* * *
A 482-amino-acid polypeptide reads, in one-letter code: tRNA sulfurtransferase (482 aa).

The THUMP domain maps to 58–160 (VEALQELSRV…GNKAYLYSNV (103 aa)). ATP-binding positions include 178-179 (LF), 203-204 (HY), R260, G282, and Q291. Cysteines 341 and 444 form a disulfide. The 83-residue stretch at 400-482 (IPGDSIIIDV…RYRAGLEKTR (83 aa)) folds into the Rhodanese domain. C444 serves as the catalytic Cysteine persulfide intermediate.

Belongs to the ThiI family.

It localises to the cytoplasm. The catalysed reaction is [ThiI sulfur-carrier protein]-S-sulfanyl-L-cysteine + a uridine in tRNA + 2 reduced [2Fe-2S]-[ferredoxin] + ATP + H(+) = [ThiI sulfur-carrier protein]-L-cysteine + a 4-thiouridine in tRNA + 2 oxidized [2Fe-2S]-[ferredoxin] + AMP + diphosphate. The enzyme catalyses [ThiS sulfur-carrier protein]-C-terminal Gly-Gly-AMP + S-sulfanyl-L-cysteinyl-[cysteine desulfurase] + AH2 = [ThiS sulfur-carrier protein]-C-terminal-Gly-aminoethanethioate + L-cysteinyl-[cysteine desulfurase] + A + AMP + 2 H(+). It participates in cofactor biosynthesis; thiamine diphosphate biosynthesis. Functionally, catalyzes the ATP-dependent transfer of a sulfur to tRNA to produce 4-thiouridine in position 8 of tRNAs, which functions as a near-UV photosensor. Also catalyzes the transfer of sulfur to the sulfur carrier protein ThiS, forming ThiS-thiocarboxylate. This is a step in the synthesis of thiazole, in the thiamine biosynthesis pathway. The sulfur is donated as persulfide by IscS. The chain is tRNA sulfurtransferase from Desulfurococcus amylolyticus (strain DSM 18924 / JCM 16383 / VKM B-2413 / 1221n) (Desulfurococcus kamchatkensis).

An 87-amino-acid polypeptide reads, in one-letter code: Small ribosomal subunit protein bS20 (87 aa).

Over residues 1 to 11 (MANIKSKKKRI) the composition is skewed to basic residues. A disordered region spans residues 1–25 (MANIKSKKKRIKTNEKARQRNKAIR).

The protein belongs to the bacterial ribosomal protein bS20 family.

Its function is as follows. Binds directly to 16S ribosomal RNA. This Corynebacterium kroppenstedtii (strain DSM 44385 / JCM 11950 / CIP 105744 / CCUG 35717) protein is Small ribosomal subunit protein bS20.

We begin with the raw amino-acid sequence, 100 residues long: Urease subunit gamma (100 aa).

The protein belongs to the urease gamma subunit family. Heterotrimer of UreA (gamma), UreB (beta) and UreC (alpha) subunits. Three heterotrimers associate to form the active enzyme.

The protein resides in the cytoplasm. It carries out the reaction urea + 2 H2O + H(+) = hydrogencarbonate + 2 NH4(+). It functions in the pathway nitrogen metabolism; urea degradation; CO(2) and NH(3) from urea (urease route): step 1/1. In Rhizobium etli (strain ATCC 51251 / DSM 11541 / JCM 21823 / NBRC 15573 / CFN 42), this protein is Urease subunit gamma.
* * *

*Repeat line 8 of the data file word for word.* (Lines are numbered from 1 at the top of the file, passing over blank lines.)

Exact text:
Its function is as follows. Binds directly to 16S ribosomal RNA. This Corynebacterium kroppenstedtii (strain DSM 44385 / JCM 11950 / CIP 105744 / CCUG 35717) protein is Small ribosomal subunit protein bS20.